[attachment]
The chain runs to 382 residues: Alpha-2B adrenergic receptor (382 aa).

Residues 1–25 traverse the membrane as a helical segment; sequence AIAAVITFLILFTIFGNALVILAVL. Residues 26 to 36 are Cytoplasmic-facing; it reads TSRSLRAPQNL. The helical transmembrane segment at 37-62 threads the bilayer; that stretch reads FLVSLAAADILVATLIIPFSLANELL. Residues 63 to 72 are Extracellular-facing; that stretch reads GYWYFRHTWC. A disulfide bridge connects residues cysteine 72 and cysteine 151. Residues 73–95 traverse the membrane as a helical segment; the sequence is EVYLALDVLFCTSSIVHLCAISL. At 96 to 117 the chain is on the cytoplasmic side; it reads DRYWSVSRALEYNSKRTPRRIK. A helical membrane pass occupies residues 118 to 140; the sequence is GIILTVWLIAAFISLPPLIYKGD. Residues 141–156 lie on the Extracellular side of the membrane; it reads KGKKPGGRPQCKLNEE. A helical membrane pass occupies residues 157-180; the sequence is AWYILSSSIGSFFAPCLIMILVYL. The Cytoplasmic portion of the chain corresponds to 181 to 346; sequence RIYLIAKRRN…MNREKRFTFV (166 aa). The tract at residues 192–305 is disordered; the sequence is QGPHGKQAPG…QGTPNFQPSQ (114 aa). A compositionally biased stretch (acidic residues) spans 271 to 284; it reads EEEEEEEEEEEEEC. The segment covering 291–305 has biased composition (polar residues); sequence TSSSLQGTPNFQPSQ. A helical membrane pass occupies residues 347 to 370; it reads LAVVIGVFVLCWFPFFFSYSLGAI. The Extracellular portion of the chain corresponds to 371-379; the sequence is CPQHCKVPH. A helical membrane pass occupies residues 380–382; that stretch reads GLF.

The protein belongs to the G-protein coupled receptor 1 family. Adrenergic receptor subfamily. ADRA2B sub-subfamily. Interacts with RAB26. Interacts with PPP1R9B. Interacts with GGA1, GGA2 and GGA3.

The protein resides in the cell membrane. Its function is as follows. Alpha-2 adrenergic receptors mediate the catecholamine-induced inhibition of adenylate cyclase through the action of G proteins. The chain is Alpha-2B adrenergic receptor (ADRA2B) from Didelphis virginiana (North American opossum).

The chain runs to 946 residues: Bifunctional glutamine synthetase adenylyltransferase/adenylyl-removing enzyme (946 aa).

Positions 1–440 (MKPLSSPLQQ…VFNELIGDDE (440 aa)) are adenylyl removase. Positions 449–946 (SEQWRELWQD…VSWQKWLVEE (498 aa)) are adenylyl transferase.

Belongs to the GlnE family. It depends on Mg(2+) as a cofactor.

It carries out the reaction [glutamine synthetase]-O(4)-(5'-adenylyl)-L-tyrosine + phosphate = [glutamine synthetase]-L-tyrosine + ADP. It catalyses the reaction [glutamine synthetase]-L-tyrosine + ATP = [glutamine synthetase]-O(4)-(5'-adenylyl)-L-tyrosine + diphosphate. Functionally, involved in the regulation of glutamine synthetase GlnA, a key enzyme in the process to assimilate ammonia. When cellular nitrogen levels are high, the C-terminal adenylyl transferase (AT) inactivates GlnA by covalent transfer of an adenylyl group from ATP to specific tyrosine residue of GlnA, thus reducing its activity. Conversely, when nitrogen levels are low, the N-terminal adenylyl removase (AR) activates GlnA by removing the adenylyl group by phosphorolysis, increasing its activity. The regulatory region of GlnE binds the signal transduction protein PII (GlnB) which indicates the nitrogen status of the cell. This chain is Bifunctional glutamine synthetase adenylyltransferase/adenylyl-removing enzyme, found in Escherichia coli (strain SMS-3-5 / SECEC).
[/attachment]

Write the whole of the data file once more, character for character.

The chain runs to 382 residues: Alpha-2B adrenergic receptor (382 aa).

Residues 1–25 traverse the membrane as a helical segment; sequence AIAAVITFLILFTIFGNALVILAVL. Residues 26 to 36 are Cytoplasmic-facing; it reads TSRSLRAPQNL. The helical transmembrane segment at 37-62 threads the bilayer; that stretch reads FLVSLAAADILVATLIIPFSLANELL. Residues 63 to 72 are Extracellular-facing; that stretch reads GYWYFRHTWC. A disulfide bridge connects residues cysteine 72 and cysteine 151. Residues 73–95 traverse the membrane as a helical segment; the sequence is EVYLALDVLFCTSSIVHLCAISL. At 96 to 117 the chain is on the cytoplasmic side; it reads DRYWSVSRALEYNSKRTPRRIK. A helical membrane pass occupies residues 118 to 140; the sequence is GIILTVWLIAAFISLPPLIYKGD. Residues 141–156 lie on the Extracellular side of the membrane; it reads KGKKPGGRPQCKLNEE. A helical membrane pass occupies residues 157-180; the sequence is AWYILSSSIGSFFAPCLIMILVYL. The Cytoplasmic portion of the chain corresponds to 181 to 346; sequence RIYLIAKRRN…MNREKRFTFV (166 aa). The tract at residues 192–305 is disordered; the sequence is QGPHGKQAPG…QGTPNFQPSQ (114 aa). A compositionally biased stretch (acidic residues) spans 271 to 284; it reads EEEEEEEEEEEEEC. The segment covering 291–305 has biased composition (polar residues); sequence TSSSLQGTPNFQPSQ. A helical membrane pass occupies residues 347 to 370; it reads LAVVIGVFVLCWFPFFFSYSLGAI. The Extracellular portion of the chain corresponds to 371-379; the sequence is CPQHCKVPH. A helical membrane pass occupies residues 380–382; that stretch reads GLF.

The protein belongs to the G-protein coupled receptor 1 family. Adrenergic receptor subfamily. ADRA2B sub-subfamily. Interacts with RAB26. Interacts with PPP1R9B. Interacts with GGA1, GGA2 and GGA3.

The protein resides in the cell membrane. Its function is as follows. Alpha-2 adrenergic receptors mediate the catecholamine-induced inhibition of adenylate cyclase through the action of G proteins. The chain is Alpha-2B adrenergic receptor (ADRA2B) from Didelphis virginiana (North American opossum).

The chain runs to 946 residues: Bifunctional glutamine synthetase adenylyltransferase/adenylyl-removing enzyme (946 aa).

Positions 1–440 (MKPLSSPLQQ…VFNELIGDDE (440 aa)) are adenylyl removase. Positions 449–946 (SEQWRELWQD…VSWQKWLVEE (498 aa)) are adenylyl transferase.

Belongs to the GlnE family. It depends on Mg(2+) as a cofactor.

It carries out the reaction [glutamine synthetase]-O(4)-(5'-adenylyl)-L-tyrosine + phosphate = [glutamine synthetase]-L-tyrosine + ADP. It catalyses the reaction [glutamine synthetase]-L-tyrosine + ATP = [glutamine synthetase]-O(4)-(5'-adenylyl)-L-tyrosine + diphosphate. Functionally, involved in the regulation of glutamine synthetase GlnA, a key enzyme in the process to assimilate ammonia. When cellular nitrogen levels are high, the C-terminal adenylyl transferase (AT) inactivates GlnA by covalent transfer of an adenylyl group from ATP to specific tyrosine residue of GlnA, thus reducing its activity. Conversely, when nitrogen levels are low, the N-terminal adenylyl removase (AR) activates GlnA by removing the adenylyl group by phosphorolysis, increasing its activity. The regulatory region of GlnE binds the signal transduction protein PII (GlnB) which indicates the nitrogen status of the cell. This chain is Bifunctional glutamine synthetase adenylyltransferase/adenylyl-removing enzyme, found in Escherichia coli (strain SMS-3-5 / SECEC).